...but you're not.
If you consider cyberspace as a piece of physical real estate, the government in cooperation with higher education planted the flag. Like most colonies, businesses and settlers showed up and began to use the land in the way that benefited them best. The government, while still there, was largely forgotten.
As more commerce occurred in this fertile land, foreign nations began to get interested. Most simply traded with the colonists and businesses, but some who thought the planet was their destiny, eyed the nation of cyberspace with a greedy eye.
Seeing a golden opportunity with the government asleep at the switch (no pun intended), other nations began to send incursions into the land to see what would happen. These weren't really raiding parties so much as a scouting unit with the mandate to test the government's ability and willingness to defend their land.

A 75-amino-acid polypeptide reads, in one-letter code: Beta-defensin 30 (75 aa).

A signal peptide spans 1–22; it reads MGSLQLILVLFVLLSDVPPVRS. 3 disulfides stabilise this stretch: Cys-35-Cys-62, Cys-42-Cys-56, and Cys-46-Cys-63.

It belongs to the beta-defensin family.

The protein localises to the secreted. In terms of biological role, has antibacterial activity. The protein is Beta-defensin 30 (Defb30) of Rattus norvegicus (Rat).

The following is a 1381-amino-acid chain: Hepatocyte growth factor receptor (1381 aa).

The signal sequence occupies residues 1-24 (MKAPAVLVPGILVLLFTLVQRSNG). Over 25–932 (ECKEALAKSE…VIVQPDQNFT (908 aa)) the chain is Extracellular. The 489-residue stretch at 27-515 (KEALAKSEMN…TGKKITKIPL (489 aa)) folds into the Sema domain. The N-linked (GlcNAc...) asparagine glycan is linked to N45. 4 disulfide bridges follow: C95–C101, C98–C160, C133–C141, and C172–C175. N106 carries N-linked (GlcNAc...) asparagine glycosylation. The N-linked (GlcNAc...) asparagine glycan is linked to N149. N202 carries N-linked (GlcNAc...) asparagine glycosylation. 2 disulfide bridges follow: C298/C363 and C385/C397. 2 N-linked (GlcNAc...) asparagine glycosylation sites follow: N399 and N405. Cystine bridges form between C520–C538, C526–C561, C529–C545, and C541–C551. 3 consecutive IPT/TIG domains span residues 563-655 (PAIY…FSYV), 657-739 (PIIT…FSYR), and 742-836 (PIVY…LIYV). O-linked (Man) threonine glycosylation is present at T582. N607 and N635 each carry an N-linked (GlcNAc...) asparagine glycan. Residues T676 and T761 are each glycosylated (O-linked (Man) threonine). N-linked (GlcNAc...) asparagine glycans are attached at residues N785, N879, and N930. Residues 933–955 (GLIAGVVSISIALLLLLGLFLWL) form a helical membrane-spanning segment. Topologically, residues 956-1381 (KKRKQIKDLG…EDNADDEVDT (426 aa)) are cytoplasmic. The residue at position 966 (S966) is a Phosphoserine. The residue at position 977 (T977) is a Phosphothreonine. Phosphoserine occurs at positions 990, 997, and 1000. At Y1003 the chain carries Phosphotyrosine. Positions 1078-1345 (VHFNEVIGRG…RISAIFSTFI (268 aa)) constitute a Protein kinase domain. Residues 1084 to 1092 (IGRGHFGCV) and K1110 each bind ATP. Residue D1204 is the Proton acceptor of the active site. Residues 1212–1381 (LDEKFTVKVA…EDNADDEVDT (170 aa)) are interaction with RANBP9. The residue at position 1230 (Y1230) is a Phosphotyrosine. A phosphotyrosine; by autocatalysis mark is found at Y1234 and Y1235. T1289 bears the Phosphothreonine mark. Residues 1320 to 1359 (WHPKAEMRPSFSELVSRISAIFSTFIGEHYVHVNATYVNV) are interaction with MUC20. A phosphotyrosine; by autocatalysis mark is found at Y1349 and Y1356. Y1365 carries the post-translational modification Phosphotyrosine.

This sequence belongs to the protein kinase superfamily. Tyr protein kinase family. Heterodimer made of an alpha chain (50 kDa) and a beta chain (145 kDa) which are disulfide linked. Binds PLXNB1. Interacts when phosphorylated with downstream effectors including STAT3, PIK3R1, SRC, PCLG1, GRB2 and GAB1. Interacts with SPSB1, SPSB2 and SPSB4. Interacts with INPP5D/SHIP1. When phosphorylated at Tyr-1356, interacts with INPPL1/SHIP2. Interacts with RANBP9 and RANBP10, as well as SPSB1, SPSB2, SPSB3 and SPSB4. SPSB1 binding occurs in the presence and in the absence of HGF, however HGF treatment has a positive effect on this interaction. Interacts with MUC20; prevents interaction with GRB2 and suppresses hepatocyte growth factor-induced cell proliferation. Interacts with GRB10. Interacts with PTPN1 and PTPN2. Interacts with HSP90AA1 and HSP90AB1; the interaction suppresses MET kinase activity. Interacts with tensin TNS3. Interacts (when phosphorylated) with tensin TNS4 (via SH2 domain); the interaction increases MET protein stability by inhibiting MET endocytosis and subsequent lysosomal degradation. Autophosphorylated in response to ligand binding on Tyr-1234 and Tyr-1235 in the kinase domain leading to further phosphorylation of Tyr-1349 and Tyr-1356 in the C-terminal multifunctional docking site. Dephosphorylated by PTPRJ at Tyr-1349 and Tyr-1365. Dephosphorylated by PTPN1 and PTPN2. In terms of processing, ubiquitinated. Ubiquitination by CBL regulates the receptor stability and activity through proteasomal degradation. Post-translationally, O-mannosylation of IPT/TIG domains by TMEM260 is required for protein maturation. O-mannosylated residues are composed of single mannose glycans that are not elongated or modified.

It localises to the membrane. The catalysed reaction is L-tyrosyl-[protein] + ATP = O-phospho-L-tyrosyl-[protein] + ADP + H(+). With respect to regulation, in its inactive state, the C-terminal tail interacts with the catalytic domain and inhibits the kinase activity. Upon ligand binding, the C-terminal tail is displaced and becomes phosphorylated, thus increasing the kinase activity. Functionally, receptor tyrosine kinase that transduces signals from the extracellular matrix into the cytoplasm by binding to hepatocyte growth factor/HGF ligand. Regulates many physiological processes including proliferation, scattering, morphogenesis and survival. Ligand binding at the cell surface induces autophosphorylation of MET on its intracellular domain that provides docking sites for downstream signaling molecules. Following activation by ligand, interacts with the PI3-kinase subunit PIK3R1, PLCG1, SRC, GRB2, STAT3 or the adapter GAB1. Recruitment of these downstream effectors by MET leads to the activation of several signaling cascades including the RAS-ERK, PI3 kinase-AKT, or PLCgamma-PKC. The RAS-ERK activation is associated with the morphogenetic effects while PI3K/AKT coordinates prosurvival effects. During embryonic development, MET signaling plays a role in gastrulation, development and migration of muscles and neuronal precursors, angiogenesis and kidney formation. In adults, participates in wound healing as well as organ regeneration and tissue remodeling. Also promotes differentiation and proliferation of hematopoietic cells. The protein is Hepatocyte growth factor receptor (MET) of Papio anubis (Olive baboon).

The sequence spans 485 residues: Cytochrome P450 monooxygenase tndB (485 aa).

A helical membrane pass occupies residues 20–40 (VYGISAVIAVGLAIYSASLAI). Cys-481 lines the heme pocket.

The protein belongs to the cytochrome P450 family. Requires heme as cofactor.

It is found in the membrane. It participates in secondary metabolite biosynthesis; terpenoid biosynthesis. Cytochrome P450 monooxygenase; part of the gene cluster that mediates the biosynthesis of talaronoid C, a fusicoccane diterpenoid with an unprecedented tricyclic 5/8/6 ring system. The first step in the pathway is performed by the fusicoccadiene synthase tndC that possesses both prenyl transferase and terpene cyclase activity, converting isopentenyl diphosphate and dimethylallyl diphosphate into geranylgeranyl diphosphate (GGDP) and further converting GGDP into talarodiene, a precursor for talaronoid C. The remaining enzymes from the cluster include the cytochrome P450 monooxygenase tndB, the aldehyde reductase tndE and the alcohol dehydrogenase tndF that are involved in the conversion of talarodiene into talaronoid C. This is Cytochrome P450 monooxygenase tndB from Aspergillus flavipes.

We know that one day nations will fight over the ability to control information. This is a resource like any other, and wars are fought over them. When this happens, what are the possible solutions? How would you like it to happen? In truth, the US government is regarding this as an invasion, but is unsure about how to react because it is not a physical venue.
What I would like to see is the equivalent of a national militia. No real government involvement other than communication, but a solid wall of protection from every business and the personal ISPs need to have security equivalent to a walled city. Yes, this will make some things like remote administration a pain in the a$$, but I would be willing to forgo a little convenience for security.
I am not willing to abridge my freedoms for security, which is what would be the effect if governments engaged in full cyberwarfare. It would be like a couple of teenage boys kicking all the toddlers out of the sandbox so they can fight over the love of a girl. The toddlers don't care about the issue, but it impacts their activities, and in the end, everyone is unhappy.
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